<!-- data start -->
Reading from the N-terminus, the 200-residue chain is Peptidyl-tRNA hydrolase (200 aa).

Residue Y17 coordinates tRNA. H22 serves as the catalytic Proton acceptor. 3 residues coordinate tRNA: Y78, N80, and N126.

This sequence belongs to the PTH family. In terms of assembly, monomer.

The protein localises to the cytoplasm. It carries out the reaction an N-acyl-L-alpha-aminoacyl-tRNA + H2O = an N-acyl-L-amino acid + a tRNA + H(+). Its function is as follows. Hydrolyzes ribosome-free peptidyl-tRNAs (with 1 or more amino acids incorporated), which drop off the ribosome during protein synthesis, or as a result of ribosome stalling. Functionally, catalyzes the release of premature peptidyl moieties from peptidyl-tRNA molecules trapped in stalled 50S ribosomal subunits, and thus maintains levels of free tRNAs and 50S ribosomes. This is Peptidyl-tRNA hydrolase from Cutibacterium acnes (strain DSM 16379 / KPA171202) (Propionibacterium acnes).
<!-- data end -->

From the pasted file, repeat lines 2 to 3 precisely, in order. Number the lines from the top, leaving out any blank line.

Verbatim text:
Residue Y17 coordinates tRNA. H22 serves as the catalytic Proton acceptor. 3 residues coordinate tRNA: Y78, N80, and N126.

This sequence belongs to the PTH family. In terms of assembly, monomer.